Kat Keough is a leading fertility and prenatal nutritionist, she has been interviewed by publications such as Australians Women’s Health.
Kat Keough is a leading fertility and prenatal nutritionist, she has been interviewed by publications such as Australians Women’s Health. She has a true passion about helping people optimise their fertility, prepare for pregnancy and conceive a healthy baby. She provides tailored online fertility diet courses as well as one on one counselling.
Uterine fibroids (also known as leiomyomas or myomas) are incredibly common – in fact, it’s estimated that as many as 77% of women of reproductive age could have them. And this statistics may be even higher, considering not all women with fibroids have symptoms, leaving you none-the-wiser.
Fibroids are non-cancerous lumps of tissue found in the uterus. While you can have just a single fibroid, it’s most common to have more than one. They occur when a single muscle cell in the wall of the uterus multiplies and grows. They can change the shape or size of the uterus and sometimes the cervix.
It’s important to note that not all fibroids affect fertility, it really depends on where they’re located and how big they grow.
Fibroids can harm your fertility in the following ways:
Sperm and egg can’t meet, due to:
The embryo can’t implant, due to:
Unfortunately fibroids may also increase your risk for complications if you do fall pregnant. These include:
The good news is, research on uterine fibroids has revealed a number of things we can do to reduce our risk of developing fibroids, as well as halting and even decreasing their growth.
Firstly, what should we be avoiding?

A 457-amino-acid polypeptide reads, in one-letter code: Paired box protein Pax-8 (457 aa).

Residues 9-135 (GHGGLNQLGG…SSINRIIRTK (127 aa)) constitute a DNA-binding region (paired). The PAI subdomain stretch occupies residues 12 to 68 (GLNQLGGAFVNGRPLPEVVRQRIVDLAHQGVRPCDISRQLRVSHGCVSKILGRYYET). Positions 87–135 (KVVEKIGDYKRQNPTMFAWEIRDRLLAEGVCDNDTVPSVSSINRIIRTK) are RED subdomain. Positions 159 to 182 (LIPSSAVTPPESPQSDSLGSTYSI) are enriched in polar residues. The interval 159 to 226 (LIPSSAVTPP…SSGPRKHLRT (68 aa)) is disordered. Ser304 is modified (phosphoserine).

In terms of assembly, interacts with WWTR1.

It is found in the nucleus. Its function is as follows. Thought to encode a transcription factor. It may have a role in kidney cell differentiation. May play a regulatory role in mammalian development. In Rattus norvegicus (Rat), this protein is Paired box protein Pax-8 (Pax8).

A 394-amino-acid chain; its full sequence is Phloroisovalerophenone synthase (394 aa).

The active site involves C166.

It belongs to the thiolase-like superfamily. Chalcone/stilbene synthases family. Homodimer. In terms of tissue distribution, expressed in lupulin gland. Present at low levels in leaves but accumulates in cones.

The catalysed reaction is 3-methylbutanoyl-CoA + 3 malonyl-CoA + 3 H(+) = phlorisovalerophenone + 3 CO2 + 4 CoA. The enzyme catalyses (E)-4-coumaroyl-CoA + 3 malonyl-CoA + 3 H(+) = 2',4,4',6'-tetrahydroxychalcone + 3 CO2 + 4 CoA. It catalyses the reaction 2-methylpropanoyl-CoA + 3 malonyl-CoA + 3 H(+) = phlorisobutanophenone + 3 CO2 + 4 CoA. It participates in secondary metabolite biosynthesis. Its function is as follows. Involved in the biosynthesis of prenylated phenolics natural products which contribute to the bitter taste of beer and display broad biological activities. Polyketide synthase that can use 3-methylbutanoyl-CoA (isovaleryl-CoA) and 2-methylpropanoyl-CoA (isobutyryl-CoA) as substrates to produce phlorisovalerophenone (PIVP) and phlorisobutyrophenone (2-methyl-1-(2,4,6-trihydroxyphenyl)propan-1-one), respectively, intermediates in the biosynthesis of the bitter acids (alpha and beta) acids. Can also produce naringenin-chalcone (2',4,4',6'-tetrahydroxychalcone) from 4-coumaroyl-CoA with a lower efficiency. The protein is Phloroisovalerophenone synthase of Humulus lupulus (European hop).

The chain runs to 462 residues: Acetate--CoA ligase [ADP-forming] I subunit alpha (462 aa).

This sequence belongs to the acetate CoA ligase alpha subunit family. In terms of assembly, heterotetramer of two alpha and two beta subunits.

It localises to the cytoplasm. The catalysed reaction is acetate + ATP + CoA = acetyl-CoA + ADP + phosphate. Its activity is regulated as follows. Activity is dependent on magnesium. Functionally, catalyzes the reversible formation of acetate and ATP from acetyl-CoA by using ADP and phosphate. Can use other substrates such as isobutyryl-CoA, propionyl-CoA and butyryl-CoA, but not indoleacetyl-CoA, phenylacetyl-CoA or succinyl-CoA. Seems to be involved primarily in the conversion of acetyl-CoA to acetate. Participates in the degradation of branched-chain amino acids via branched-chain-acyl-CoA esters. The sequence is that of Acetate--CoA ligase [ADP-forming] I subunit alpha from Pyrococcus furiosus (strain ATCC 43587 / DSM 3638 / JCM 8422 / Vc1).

The exact cause of fibroids is unclear, but research suggests it might be a combination of genetic, hormonal and environmental factors. While we can’t change our genetics, or our hormones to a large extent, there are certain diet and lifestyle factors that have been linked to increased fibroid risk that we do have control over. These include:
Besides avoiding the things we just mentioned, research also shows that there are certain foods that can help reduce our risk, like:
Yes, it is possible that fibroids can harm your fertility and impact on your ability to carry a pregnancy successfully, but…keep in mind that most women won’t experience any effect.
If you’ve been struggling with your fertility for a while, have discomfort, heavy bleeding or painful periods, we recommended seeing your GP and having a routine ultrasound to investigate whether fibroids might be the cause.
While fibroids can’t be prevented, these tips may lower your risk and boost your fertility regardless!
Until next time,
The team at Ovitae xo
* This article is intended for general purposes only. Please see your doctor for individualised advice.
Ovitae is proud to be Australian Made and offically endorsed by the Australian College of Midwives.